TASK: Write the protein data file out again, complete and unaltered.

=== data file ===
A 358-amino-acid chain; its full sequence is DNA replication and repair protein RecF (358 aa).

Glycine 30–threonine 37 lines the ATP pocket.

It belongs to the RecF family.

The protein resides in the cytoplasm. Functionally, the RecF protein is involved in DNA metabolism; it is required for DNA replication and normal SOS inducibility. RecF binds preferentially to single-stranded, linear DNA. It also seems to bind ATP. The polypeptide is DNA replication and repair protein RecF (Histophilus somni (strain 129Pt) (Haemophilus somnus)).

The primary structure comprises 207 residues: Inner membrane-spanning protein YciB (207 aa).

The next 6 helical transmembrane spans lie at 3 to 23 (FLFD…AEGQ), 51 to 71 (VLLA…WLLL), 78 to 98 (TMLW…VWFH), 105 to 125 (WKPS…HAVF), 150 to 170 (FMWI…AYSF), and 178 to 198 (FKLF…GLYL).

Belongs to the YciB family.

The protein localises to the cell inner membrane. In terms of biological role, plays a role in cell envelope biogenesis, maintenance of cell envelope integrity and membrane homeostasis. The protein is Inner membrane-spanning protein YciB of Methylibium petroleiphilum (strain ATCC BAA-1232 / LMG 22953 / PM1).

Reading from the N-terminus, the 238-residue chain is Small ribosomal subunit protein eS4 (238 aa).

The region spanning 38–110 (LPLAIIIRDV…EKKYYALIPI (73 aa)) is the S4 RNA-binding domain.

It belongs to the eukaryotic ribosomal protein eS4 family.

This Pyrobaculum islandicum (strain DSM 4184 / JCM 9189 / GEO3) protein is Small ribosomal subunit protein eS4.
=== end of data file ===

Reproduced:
A 358-amino-acid chain; its full sequence is DNA replication and repair protein RecF (358 aa).

Glycine 30–threonine 37 lines the ATP pocket.

It belongs to the RecF family.

The protein resides in the cytoplasm. Functionally, the RecF protein is involved in DNA metabolism; it is required for DNA replication and normal SOS inducibility. RecF binds preferentially to single-stranded, linear DNA. It also seems to bind ATP. The polypeptide is DNA replication and repair protein RecF (Histophilus somni (strain 129Pt) (Haemophilus somnus)).

The primary structure comprises 207 residues: Inner membrane-spanning protein YciB (207 aa).

The next 6 helical transmembrane spans lie at 3 to 23 (FLFD…AEGQ), 51 to 71 (VLLA…WLLL), 78 to 98 (TMLW…VWFH), 105 to 125 (WKPS…HAVF), 150 to 170 (FMWI…AYSF), and 178 to 198 (FKLF…GLYL).

Belongs to the YciB family.

The protein localises to the cell inner membrane. In terms of biological role, plays a role in cell envelope biogenesis, maintenance of cell envelope integrity and membrane homeostasis. The protein is Inner membrane-spanning protein YciB of Methylibium petroleiphilum (strain ATCC BAA-1232 / LMG 22953 / PM1).

Reading from the N-terminus, the 238-residue chain is Small ribosomal subunit protein eS4 (238 aa).

The region spanning 38–110 (LPLAIIIRDV…EKKYYALIPI (73 aa)) is the S4 RNA-binding domain.

It belongs to the eukaryotic ribosomal protein eS4 family.

This Pyrobaculum islandicum (strain DSM 4184 / JCM 9189 / GEO3) protein is Small ribosomal subunit protein eS4.